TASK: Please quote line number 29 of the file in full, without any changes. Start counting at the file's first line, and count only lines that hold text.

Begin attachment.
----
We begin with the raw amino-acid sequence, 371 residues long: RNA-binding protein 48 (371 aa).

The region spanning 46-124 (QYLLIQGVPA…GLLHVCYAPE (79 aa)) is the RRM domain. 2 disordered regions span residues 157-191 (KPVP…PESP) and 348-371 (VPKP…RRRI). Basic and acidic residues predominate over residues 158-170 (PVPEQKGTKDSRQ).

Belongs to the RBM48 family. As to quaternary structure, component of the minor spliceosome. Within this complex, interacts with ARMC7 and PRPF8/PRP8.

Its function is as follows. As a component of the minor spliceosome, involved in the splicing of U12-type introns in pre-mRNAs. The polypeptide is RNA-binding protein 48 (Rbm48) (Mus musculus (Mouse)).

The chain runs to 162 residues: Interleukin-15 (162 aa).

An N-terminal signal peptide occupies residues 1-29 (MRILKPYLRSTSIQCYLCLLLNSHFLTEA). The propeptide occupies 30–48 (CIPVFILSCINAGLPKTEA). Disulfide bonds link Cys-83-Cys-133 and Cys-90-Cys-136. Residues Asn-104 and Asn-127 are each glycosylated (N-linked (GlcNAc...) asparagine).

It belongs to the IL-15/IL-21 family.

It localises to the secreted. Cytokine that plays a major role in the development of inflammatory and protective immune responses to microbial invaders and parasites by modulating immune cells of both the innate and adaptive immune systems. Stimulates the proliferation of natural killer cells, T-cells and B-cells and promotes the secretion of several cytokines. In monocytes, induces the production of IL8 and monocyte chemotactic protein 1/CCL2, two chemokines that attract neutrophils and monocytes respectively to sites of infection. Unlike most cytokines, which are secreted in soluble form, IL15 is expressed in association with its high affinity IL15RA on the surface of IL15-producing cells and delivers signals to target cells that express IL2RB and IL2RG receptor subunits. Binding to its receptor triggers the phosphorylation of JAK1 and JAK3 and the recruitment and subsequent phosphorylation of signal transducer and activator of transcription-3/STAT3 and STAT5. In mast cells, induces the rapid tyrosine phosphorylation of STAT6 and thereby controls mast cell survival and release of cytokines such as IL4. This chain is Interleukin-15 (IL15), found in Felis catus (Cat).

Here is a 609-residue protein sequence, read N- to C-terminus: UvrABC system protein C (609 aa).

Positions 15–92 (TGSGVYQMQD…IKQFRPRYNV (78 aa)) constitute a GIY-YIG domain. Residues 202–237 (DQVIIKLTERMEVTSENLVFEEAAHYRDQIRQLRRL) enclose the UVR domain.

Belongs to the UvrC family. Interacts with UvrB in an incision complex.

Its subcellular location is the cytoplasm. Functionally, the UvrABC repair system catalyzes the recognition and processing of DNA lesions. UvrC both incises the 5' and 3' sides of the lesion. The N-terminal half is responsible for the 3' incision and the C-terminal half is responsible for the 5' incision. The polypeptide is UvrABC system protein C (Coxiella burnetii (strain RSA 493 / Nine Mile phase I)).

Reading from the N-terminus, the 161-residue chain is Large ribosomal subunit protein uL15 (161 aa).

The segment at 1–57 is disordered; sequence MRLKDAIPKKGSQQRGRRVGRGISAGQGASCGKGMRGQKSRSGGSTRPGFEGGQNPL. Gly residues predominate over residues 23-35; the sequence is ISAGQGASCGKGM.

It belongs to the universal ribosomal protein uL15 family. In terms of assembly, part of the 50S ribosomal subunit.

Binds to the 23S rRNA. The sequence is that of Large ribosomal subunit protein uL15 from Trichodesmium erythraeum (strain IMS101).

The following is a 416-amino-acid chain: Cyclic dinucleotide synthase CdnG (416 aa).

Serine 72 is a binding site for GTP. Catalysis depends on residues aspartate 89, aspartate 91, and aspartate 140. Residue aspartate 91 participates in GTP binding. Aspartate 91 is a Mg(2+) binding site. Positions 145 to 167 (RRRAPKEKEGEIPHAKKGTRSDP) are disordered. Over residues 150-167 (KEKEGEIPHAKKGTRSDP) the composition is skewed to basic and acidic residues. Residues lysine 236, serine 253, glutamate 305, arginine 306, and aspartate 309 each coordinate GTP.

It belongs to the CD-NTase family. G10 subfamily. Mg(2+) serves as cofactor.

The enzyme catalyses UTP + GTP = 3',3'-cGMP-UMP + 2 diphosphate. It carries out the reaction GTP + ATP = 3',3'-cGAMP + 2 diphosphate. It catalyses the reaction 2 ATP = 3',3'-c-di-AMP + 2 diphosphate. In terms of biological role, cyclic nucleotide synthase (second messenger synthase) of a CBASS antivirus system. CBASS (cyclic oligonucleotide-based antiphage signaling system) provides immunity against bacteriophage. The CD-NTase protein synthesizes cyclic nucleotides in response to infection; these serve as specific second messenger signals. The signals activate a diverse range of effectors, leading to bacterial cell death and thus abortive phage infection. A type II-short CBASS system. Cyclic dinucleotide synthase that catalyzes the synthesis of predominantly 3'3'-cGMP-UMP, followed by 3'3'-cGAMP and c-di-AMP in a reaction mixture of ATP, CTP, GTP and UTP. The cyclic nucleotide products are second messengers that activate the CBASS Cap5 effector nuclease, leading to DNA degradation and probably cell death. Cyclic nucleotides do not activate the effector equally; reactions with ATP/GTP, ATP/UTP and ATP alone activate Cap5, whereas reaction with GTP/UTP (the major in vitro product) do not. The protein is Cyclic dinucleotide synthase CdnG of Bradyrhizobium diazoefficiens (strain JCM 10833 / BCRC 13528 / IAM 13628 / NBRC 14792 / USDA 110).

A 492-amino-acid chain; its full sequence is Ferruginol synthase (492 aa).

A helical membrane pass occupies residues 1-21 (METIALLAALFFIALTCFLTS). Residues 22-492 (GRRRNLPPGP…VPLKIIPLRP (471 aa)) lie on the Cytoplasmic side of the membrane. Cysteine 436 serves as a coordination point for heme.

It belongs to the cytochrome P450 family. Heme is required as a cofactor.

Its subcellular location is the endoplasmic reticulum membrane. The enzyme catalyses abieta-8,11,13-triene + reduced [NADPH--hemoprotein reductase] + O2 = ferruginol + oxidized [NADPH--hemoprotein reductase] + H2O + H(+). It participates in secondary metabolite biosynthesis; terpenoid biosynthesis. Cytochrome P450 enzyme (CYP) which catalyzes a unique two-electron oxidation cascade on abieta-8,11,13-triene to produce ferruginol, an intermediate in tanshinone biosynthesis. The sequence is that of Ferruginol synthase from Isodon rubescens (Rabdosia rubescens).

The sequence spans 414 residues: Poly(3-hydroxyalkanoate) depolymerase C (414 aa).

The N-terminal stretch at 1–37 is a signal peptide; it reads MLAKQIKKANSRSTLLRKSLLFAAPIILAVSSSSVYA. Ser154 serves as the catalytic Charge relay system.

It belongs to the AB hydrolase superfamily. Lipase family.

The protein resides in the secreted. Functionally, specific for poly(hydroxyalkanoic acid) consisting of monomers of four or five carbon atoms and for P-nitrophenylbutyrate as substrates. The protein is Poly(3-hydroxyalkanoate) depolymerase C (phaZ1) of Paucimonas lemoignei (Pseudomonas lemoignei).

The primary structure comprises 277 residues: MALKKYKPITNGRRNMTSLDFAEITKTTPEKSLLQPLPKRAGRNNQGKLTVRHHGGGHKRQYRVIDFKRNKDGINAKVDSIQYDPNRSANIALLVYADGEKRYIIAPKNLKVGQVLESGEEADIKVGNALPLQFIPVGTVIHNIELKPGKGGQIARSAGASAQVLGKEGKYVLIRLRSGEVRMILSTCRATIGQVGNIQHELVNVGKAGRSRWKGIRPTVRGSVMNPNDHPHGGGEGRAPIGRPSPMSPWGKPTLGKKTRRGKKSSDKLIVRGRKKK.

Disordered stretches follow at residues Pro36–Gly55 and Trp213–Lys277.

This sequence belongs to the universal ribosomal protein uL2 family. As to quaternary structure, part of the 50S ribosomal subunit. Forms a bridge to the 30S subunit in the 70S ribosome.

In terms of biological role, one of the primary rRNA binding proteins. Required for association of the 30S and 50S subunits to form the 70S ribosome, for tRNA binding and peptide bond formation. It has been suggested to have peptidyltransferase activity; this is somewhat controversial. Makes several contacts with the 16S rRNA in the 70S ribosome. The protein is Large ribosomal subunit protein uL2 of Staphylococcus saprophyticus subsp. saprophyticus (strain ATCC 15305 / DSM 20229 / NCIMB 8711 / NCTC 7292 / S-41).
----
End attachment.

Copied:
The primary structure comprises 277 residues: MALKKYKPITNGRRNMTSLDFAEITKTTPEKSLLQPLPKRAGRNNQGKLTVRHHGGGHKRQYRVIDFKRNKDGINAKVDSIQYDPNRSANIALLVYADGEKRYIIAPKNLKVGQVLESGEEADIKVGNALPLQFIPVGTVIHNIELKPGKGGQIARSAGASAQVLGKEGKYVLIRLRSGEVRMILSTCRATIGQVGNIQHELVNVGKAGRSRWKGIRPTVRGSVMNPNDHPHGGGEGRAPIGRPSPMSPWGKPTLGKKTRRGKKSSDKLIVRGRKKK.